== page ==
“Yep, vanished, which I might add, not easy.”
So, after another, seemingly random hiatus, Agents of S.H.I.E.L.D. is back, and looking to maintain it’s run of actually somewhat meeting expectations! Did the break kill all of the momentum that they were finally starting to build, or is the show finally turning into something worth watching?
This week, Coulson and his crew are going undercover, hunting for that rich playboy asshole, Ian Quinn (David Conrad), who was revealed last week to have ties with the Clairvoyant. Being the team’s only lead, they’re tracking an object that they believe is being delivered directly to Quinn. Starting off with the usual S.H.I.E.L.D. briefing, intermixing with a montage of the team boarding the train in their undercover aliases, it seemed as though this would be an average episode. Once the team is made, however, we’re thrown into a Memento like sequence. After Ward (Brett Dalton) and Coulson (Clark Gregg) jump from the train, which curiously disappears, we’re taken back to each character, and where they were before everything went down, to find out just what exactly went down.
In our first flashback, we’re given a pairing that we haven’t much of yet in Ward and Coulson, which was really quite refreshing. It’s obvious that these two are something of mirror images of each other, and while I hadn’t really noticed it before, these similarities have them set on a collision course. These two badass agents aren’t ready to face certain obstacles alone, like the Holo-Table (a clever way of showing the need for the team’s other members), and in a lot of ways, are just too similar to work as an effective unit. They’re both natural leaders, and have father-son dynamic starting to develop, especially when it comes to Melinda May (Ming-Na Wen). While Coulson questions Ward on his decision to have a relationship with May, Ward is also beginning to question Coulson’s judgment, which, I hope, will lead to a major blow up between these two.
When you see May for the first time since the train “disappears,” she comes and kills a supposed ally of Coulson’s, without so much as an explanation, and you’re left scratching your head. She’s beaten, bloody, and extremely pissed off, and I couldn’t understand how so much could have happened to her, until they show her finding Coulson and Ward frozen. When we see how she got to the point of meeting up with the guys, it’s sort of hard not to start liking her, if only a little. She completely kicked ass, and it hardly felt forced. I can definitely see a place for her character now, but they’ve got to keep building the emotional, human side of her for it to work. Hot-wiring the car for Coulson and Ward, showing genuine concern for Skye toward the end of the episode; these are all steps in the right direction. I’m not sure what sort of tactical advantage wearing heels gives May, though.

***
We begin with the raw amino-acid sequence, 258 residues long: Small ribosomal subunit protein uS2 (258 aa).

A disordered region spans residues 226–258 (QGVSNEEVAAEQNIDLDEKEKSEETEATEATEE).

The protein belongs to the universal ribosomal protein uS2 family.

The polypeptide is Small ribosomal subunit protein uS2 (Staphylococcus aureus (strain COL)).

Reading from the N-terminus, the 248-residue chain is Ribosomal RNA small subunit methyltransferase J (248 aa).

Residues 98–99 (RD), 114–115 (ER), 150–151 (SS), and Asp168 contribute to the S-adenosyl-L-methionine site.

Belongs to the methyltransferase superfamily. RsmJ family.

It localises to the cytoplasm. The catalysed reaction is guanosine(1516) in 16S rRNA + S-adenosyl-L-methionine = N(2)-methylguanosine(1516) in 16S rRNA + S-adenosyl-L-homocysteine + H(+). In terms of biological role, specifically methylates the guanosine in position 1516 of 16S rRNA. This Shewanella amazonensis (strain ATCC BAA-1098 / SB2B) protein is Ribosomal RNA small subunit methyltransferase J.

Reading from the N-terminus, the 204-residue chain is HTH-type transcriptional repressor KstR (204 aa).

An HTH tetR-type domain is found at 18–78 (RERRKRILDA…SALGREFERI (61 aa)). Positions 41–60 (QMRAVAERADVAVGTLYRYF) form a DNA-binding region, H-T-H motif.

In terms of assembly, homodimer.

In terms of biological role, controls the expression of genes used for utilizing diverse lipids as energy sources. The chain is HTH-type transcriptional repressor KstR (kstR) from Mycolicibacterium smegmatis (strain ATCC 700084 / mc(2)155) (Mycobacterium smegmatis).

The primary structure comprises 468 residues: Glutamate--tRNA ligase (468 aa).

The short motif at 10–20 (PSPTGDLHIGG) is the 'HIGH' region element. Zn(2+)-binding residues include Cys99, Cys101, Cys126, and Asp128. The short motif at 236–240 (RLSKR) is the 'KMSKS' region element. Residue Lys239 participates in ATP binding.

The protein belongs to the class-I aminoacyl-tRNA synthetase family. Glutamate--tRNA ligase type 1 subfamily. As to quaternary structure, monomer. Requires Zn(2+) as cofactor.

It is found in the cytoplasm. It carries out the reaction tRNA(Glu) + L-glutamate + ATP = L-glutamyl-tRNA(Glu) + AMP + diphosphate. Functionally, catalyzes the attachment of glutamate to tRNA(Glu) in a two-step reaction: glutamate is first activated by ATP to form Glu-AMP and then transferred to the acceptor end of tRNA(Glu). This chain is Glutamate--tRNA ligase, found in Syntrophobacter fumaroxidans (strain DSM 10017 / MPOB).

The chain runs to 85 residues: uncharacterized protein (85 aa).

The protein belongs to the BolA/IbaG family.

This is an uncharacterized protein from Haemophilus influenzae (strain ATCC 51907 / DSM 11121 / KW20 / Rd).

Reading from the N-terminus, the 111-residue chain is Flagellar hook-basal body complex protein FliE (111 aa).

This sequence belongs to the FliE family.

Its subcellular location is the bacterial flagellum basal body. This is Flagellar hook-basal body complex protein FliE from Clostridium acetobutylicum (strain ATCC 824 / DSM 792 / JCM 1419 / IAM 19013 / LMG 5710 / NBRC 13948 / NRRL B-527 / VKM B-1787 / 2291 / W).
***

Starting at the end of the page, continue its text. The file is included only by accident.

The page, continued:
While Ward and May are teamed up early on, we don’t get to see them together much after that. Unfortunately, we only get the normal teases; Ward says something that could be referring to their relationship, May acting like she doesn’t care at all. I see what their getting at, but I’m just kind of sick of it. Yes, these two are cold, unfeeling field operatives, but you’ve already established that they have real, human emotion for each other. Why can’t we see just a sliver more of that so that we can relate to it? The “all business” front that they have is fine, but just let us know that isn’t all there is to it. One thing that I picked up on, and I’m not sure what the point of it was, was when Ward is fighting that blonde chick in the beginning, and he delivers the final blow to her chest rather than the head. Is this supposed to play off of his wanting to protect May, so he’s going to treat every woman like they’re more fragile than the guys are (one of which, he turned around and kneed so hard in the face, that he actually flew through the air)? I really hope not.